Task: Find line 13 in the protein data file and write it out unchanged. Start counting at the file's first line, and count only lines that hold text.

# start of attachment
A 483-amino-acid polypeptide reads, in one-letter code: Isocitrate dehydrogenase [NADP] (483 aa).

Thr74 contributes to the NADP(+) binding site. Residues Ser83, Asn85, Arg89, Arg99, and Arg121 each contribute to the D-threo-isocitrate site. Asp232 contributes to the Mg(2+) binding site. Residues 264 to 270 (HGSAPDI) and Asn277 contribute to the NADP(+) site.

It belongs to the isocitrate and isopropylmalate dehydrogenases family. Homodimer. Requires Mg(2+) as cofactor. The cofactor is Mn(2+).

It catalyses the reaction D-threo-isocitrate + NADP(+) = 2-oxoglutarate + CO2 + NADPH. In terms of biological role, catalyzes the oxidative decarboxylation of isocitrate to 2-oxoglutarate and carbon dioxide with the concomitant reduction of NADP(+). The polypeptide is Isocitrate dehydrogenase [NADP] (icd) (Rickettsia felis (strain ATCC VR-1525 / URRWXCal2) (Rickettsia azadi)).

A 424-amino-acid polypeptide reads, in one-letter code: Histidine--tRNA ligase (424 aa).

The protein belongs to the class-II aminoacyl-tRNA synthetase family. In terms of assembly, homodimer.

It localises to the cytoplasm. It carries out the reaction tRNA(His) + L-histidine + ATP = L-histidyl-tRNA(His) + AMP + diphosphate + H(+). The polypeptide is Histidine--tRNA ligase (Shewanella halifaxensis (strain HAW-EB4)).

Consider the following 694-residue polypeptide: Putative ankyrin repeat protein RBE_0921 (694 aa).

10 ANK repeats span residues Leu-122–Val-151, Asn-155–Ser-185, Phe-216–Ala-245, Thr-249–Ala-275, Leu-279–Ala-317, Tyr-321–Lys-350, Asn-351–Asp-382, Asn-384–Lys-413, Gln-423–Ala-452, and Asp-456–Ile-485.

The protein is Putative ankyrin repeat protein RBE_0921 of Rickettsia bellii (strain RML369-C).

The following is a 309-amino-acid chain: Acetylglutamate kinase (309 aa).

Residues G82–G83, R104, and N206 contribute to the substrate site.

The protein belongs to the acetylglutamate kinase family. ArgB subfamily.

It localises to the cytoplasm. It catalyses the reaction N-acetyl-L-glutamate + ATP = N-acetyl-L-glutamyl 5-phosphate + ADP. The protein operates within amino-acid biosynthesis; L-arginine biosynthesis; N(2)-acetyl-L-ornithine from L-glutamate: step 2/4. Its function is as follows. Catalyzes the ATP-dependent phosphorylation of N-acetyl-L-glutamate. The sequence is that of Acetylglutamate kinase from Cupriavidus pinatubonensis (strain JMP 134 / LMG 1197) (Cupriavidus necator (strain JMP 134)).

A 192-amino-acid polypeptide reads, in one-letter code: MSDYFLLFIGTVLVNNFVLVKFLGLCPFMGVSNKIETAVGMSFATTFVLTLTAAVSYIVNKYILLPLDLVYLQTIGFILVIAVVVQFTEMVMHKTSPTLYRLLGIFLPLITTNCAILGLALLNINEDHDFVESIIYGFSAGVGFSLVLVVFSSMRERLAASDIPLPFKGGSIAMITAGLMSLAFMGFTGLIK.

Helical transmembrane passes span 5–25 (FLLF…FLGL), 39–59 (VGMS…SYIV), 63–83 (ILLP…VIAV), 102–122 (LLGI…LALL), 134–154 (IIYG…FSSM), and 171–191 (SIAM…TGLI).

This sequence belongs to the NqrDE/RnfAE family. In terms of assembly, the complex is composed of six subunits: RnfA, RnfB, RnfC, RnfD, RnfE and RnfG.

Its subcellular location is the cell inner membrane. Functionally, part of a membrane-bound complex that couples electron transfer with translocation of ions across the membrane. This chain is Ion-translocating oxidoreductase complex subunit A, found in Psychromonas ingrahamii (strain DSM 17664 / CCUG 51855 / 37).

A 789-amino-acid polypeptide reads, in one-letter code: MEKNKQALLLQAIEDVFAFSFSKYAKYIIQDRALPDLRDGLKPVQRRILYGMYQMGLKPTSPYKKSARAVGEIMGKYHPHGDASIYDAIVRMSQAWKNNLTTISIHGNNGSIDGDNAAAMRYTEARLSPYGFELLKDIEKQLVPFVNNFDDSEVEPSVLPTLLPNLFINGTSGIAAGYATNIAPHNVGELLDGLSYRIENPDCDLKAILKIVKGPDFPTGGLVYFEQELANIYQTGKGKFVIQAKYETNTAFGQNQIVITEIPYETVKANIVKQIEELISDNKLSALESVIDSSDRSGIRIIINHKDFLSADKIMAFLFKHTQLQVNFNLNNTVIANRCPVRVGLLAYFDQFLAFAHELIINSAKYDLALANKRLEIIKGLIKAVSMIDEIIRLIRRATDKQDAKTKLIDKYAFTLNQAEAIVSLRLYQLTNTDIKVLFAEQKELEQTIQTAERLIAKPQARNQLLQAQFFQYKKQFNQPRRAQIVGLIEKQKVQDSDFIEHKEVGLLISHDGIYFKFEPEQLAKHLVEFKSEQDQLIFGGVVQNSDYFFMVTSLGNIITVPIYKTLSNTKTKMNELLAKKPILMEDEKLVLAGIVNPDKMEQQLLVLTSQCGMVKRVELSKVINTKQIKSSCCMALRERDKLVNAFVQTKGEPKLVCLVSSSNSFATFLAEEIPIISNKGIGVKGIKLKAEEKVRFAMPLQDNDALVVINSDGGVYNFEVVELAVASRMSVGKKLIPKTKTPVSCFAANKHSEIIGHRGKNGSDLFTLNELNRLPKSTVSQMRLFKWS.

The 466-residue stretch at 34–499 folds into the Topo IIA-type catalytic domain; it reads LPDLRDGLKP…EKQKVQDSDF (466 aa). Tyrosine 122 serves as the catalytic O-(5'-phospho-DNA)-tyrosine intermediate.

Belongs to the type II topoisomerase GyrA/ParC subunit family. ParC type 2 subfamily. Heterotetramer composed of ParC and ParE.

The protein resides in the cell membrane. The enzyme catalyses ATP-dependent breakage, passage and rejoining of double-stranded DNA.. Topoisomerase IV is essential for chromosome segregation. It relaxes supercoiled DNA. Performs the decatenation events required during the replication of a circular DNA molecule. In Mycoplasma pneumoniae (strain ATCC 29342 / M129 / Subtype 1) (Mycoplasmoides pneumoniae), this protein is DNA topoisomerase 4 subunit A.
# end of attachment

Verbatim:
The protein belongs to the acetylglutamate kinase family. ArgB subfamily.